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Steve Hoch

TVWBB All-Star
I started taking my grill apart today. As you all know, it's a pain. For some reason I cannot get a socket or anything else on the bolt holding the fire box in. Annoying, because I'm pretty sure the nut inside the box will turn.
 

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Bruce

TVWBB 1-Star Olympian
Put a vice grips on the inside nut. Then put a 7/16" wrench on the outside head of the bolt and twist it until the bolt comes out or twists off. If it twists off and is frozen inside the cookbox, then you will have to deal with drilling or pounding it out. Some may suggest penetrating oil a few times over several hour or even days, but, in my experience, that won't do anything but delay the inevitable.
 

Steve Hoch

TVWBB All-Star
Will do, I think I'm going to concentrate on the frame next. Now that it's apart I can see where the rust is that I thought wasn't there!
 

Steve Hoch

TVWBB All-Star
Over the weekend I decided to power wash the lid, firebox, and end caps. The end caps came out the best. I'm probably going to look into having these parts sandblasted and maybe even powder coated 20210802_163036.jpg
 

Steve Hoch

TVWBB All-Star
I also completely disassembled the frame.I decided to do this after I tried to tighten the lower frame supports and the connectors disintegrated. I already ordered new ones. 20210802_163057.jpg
 

Steve Hoch

TVWBB All-Star
This was the worst of the rust. Luckily, it's on the underside of the cook box rail. I may also look into having the frame sandblasted. 20210802_163132.jpg 20210802_163132.jpg
 

Bruce

TVWBB 1-Star Olympian
Rather than new brackets for the frame pieces, you should probably just look into having them welded. That rust where you say is on the cook box rail is pretty bad. Where exactly is it? You might want to consider replacing that piece.
 

Steve Hoch

TVWBB All-Star
The brackets are all fine, the bolts all came out no problem. It was the star connectors in the cross braces that were all shot. I know the rust looks pretty bad in the picture, but it's not through. Here is a better picture of the frame piece that it's on. 16279432467822594725779382078216.jpg
 

Steve Hoch

TVWBB All-Star
Ok, I took a grinder to that rust and there's the hole. What do I do now? I can probably fill the area with some epoxy and sand it down for painting. Powder coating is probably out of the question over a repair like that. I have another grill ( big surprise here) I could cannibalize the part from, but don't want to because that grill is too nice and I'm currently using it. 16279476966525905075213867990471.jpg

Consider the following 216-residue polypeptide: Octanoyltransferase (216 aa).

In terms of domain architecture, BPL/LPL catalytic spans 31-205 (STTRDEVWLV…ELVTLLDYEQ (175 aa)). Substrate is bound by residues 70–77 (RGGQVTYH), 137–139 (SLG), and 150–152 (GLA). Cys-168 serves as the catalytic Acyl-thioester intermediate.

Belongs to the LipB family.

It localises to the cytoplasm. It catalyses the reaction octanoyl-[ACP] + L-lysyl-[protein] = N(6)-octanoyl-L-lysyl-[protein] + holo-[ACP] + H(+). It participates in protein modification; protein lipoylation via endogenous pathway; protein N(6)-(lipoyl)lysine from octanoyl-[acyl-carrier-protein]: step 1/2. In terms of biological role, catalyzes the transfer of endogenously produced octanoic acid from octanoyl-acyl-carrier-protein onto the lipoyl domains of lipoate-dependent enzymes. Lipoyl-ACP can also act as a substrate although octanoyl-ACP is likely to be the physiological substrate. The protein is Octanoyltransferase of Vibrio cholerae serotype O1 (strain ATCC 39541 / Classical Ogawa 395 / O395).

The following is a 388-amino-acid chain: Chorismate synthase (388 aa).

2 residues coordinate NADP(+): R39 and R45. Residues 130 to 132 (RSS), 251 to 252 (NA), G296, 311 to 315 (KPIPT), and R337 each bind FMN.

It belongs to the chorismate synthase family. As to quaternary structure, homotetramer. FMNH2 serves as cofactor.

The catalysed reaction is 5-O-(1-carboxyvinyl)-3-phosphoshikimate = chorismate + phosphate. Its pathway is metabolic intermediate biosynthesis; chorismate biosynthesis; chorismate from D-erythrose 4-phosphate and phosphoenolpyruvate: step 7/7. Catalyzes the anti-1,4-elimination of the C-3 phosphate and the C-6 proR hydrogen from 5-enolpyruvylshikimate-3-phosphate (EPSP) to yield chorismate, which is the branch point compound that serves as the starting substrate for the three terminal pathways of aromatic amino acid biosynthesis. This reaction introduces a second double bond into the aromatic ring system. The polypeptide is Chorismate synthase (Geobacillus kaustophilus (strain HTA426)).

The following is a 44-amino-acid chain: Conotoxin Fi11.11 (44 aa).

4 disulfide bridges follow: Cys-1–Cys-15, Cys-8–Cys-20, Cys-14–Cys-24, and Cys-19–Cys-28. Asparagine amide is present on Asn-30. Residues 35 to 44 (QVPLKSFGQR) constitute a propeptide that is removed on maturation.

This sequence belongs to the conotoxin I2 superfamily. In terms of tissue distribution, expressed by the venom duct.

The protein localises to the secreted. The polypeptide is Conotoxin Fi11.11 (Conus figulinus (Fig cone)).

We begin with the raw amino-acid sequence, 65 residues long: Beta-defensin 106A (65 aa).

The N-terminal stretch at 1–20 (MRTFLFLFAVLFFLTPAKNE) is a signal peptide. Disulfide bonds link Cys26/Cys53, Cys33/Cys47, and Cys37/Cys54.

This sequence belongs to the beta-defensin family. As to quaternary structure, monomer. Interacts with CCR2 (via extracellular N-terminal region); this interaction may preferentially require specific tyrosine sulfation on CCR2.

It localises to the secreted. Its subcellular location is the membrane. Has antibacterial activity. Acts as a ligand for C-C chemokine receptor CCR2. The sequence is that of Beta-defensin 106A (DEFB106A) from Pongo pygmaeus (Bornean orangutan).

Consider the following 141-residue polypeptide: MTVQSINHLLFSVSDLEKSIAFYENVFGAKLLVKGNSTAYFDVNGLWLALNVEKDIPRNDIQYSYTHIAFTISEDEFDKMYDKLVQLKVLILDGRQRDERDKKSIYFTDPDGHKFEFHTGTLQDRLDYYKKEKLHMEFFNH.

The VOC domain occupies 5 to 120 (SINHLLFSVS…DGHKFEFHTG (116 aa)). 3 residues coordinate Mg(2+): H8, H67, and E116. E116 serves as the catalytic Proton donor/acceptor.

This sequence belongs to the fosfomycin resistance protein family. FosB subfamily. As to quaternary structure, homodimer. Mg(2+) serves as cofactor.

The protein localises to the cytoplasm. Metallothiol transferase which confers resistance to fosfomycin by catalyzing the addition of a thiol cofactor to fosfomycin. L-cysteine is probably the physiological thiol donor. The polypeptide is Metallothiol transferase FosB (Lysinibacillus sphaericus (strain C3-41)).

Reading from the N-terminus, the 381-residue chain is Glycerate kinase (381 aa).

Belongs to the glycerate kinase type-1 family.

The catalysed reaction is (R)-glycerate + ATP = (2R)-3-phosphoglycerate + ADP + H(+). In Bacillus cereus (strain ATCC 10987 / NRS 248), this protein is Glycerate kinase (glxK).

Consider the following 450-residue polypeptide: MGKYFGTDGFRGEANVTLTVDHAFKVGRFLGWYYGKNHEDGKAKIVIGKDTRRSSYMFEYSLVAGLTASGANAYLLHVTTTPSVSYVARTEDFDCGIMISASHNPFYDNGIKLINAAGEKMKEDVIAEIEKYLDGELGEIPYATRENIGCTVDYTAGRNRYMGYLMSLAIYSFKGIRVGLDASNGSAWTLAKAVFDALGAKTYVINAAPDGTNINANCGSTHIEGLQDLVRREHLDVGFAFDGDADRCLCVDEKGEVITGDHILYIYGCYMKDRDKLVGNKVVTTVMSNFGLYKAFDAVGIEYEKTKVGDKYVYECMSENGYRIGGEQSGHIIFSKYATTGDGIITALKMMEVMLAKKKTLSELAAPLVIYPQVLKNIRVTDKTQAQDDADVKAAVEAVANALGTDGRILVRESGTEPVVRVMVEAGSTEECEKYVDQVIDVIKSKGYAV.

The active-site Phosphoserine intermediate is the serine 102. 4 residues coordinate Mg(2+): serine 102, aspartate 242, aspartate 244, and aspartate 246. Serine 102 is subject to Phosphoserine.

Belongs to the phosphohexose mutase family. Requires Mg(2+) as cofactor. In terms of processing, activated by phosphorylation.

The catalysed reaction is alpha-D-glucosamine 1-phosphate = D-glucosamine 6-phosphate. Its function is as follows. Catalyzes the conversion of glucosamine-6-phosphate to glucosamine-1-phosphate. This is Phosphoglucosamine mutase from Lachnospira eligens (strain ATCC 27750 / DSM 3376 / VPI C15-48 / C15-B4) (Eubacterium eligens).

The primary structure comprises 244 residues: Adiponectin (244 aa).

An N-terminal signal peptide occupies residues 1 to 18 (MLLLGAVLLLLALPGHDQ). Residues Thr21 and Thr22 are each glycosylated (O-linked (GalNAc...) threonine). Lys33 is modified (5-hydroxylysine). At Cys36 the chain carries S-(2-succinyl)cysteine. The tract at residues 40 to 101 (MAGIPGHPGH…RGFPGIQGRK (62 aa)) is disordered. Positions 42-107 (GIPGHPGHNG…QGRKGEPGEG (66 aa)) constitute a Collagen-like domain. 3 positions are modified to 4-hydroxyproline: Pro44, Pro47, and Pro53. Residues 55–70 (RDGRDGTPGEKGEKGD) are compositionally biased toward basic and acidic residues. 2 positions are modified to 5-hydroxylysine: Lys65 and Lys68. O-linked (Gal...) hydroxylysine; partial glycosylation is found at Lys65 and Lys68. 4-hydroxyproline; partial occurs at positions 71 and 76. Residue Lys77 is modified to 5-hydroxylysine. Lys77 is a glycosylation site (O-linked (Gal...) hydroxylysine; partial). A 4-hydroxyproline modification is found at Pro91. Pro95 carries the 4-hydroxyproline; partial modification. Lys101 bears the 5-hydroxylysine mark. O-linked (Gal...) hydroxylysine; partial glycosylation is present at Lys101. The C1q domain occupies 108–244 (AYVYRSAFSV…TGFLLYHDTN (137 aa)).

Bruce

TVWBB 1-Star Olympian
Where that rust is, you are probably OK if you clean up the rust and repaint it. You might want to consider some POR15 or Eastwood Rust Encapsulator for that area. A welder could fill that in and grind it down smooth for you as well.
The other option is to keep your eyes open for another donor grill. Those older ones pop up for free or cheap pretty often.
 

Tim Snyder

TVWBB Super Fan
Welding and grinding the rust would be the best prep for powder coating, but they also make powder friendly fillers for rough spots like that.
 

Steve Hoch

TVWBB All-Star
Thanks Bruce, is it ok to paint over light surface rust, or does that end up being a problem? I was just looking for another grill yesterday, although I'm not sure why. I guess you can't have too many parts on hand for this kind of thing.
 

Steve Hoch

TVWBB All-Star
Welding and grinding the rust would be the best prep for powder coating, but they also make powder friendly fillers for rough spots like that.
Thanks, that may work too. After all the money I already spent on new parts, the thought of having to pay someone to fix this makes me want to scream!
 

Bruce

TVWBB 1-Star Olympian
Thanks Bruce, is it ok to paint over light surface rust, or does that end up being a problem? I was just looking for another grill yesterday, although I'm not sure why. I guess you can't have too many parts on hand for this kind of thing.
You can use one of the Rust Encapsulators. That is what they are made for and they do a great job. But it is usually best to remove the rust and reprime/repaint if it is feasible.

We see a lot of new members here who join after they start a grill rehab project. It is too bad that they don't join before starting a project as there is so much great knowledge here and we probably could have saved you a whole lot of money and time to get you to where you are right now. But, it is part of the learning process and most of us here started out just like you did and spent too much money and time on their first rehab or two.
 

Steve Hoch

TVWBB All-Star
The funny thing is that I got started after watching a YouTube video by Chris on cleaning/lubing the manifold. The next one I saw was a guy named ESOX07 (I think) fixing the frame on a weber grill. I didn't discover you guys until I was googling part numbers for my restoration. I was looking for the tank gauge sticker and I clicked on the tvwbb. I still didn't know until recently that you are ESOX07 (I think). Anyway, I at least learn from my mistakes and will figure this out! Plus, if I hadn't owned this grill since new, I wouldn't be thinking with my heart instead of my head. I have still learned a lot from everyone here and will continue to post my results even if they are wrong!
 

Steve Hoch

TVWBB All-Star
I've known that for about a week now. I actually tried to find ESOX07 on here thinking that anyone that could do that kind of work must be member of this group. It made me laugh.
 

 

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